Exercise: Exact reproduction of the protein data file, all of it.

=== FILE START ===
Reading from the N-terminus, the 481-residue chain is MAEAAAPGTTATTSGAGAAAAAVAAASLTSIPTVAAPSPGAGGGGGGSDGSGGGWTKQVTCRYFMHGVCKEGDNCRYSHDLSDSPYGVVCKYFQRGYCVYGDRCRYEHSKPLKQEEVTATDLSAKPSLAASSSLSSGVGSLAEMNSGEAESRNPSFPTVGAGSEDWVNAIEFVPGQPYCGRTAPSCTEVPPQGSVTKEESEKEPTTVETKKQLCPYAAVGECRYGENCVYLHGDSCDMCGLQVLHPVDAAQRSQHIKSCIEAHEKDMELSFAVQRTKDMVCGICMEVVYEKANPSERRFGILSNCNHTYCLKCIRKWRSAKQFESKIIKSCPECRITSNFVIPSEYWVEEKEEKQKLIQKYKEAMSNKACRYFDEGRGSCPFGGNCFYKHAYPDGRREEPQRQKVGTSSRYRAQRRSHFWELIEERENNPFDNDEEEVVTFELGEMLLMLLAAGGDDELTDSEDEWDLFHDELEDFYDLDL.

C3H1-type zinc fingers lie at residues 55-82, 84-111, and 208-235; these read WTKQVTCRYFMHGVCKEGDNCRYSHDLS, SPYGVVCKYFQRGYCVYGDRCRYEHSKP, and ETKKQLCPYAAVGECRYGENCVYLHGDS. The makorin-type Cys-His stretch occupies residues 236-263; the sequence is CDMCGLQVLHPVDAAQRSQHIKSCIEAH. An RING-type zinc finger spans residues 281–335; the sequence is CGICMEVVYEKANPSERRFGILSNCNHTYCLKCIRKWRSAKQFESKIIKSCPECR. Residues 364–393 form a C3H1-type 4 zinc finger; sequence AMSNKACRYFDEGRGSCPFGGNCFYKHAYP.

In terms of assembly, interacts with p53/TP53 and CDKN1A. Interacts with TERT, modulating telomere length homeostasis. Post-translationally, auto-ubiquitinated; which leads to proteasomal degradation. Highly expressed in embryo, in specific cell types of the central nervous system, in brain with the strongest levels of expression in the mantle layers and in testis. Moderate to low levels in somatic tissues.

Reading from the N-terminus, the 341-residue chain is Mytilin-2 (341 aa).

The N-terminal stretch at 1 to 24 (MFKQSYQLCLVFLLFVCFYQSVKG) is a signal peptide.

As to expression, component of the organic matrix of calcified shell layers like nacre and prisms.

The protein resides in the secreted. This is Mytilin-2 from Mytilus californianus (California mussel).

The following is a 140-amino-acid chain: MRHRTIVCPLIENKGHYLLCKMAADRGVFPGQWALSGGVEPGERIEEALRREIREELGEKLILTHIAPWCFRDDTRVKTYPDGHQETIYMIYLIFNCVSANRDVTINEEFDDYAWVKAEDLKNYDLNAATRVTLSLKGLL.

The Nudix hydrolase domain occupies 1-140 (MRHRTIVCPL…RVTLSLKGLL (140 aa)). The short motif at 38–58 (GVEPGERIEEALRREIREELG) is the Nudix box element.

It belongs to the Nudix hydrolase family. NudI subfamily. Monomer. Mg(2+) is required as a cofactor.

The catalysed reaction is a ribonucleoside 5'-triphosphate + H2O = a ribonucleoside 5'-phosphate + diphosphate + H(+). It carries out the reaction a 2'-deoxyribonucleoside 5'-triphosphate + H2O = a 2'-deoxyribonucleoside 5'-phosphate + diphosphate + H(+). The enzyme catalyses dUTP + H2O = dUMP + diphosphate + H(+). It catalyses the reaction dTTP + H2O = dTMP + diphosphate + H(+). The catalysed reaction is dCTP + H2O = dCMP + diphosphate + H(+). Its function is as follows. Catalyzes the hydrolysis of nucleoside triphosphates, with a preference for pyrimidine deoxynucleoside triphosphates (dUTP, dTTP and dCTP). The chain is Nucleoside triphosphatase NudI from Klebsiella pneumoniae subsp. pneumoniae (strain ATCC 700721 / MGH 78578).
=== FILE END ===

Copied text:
Reading from the N-terminus, the 481-residue chain is MAEAAAPGTTATTSGAGAAAAAVAAASLTSIPTVAAPSPGAGGGGGGSDGSGGGWTKQVTCRYFMHGVCKEGDNCRYSHDLSDSPYGVVCKYFQRGYCVYGDRCRYEHSKPLKQEEVTATDLSAKPSLAASSSLSSGVGSLAEMNSGEAESRNPSFPTVGAGSEDWVNAIEFVPGQPYCGRTAPSCTEVPPQGSVTKEESEKEPTTVETKKQLCPYAAVGECRYGENCVYLHGDSCDMCGLQVLHPVDAAQRSQHIKSCIEAHEKDMELSFAVQRTKDMVCGICMEVVYEKANPSERRFGILSNCNHTYCLKCIRKWRSAKQFESKIIKSCPECRITSNFVIPSEYWVEEKEEKQKLIQKYKEAMSNKACRYFDEGRGSCPFGGNCFYKHAYPDGRREEPQRQKVGTSSRYRAQRRSHFWELIEERENNPFDNDEEEVVTFELGEMLLMLLAAGGDDELTDSEDEWDLFHDELEDFYDLDL.

C3H1-type zinc fingers lie at residues 55-82, 84-111, and 208-235; these read WTKQVTCRYFMHGVCKEGDNCRYSHDLS, SPYGVVCKYFQRGYCVYGDRCRYEHSKP, and ETKKQLCPYAAVGECRYGENCVYLHGDS. The makorin-type Cys-His stretch occupies residues 236-263; the sequence is CDMCGLQVLHPVDAAQRSQHIKSCIEAH. An RING-type zinc finger spans residues 281–335; the sequence is CGICMEVVYEKANPSERRFGILSNCNHTYCLKCIRKWRSAKQFESKIIKSCPECR. Residues 364–393 form a C3H1-type 4 zinc finger; sequence AMSNKACRYFDEGRGSCPFGGNCFYKHAYP.

In terms of assembly, interacts with p53/TP53 and CDKN1A. Interacts with TERT, modulating telomere length homeostasis. Post-translationally, auto-ubiquitinated; which leads to proteasomal degradation. Highly expressed in embryo, in specific cell types of the central nervous system, in brain with the strongest levels of expression in the mantle layers and in testis. Moderate to low levels in somatic tissues.

Reading from the N-terminus, the 341-residue chain is Mytilin-2 (341 aa).

The N-terminal stretch at 1 to 24 (MFKQSYQLCLVFLLFVCFYQSVKG) is a signal peptide.

As to expression, component of the organic matrix of calcified shell layers like nacre and prisms.

The protein resides in the secreted. This is Mytilin-2 from Mytilus californianus (California mussel).

The following is a 140-amino-acid chain: MRHRTIVCPLIENKGHYLLCKMAADRGVFPGQWALSGGVEPGERIEEALRREIREELGEKLILTHIAPWCFRDDTRVKTYPDGHQETIYMIYLIFNCVSANRDVTINEEFDDYAWVKAEDLKNYDLNAATRVTLSLKGLL.

The Nudix hydrolase domain occupies 1-140 (MRHRTIVCPL…RVTLSLKGLL (140 aa)). The short motif at 38–58 (GVEPGERIEEALRREIREELG) is the Nudix box element.

It belongs to the Nudix hydrolase family. NudI subfamily. Monomer. Mg(2+) is required as a cofactor.

The catalysed reaction is a ribonucleoside 5'-triphosphate + H2O = a ribonucleoside 5'-phosphate + diphosphate + H(+). It carries out the reaction a 2'-deoxyribonucleoside 5'-triphosphate + H2O = a 2'-deoxyribonucleoside 5'-phosphate + diphosphate + H(+). The enzyme catalyses dUTP + H2O = dUMP + diphosphate + H(+). It catalyses the reaction dTTP + H2O = dTMP + diphosphate + H(+). The catalysed reaction is dCTP + H2O = dCMP + diphosphate + H(+). Its function is as follows. Catalyzes the hydrolysis of nucleoside triphosphates, with a preference for pyrimidine deoxynucleoside triphosphates (dUTP, dTTP and dCTP). The chain is Nucleoside triphosphatase NudI from Klebsiella pneumoniae subsp. pneumoniae (strain ATCC 700721 / MGH 78578).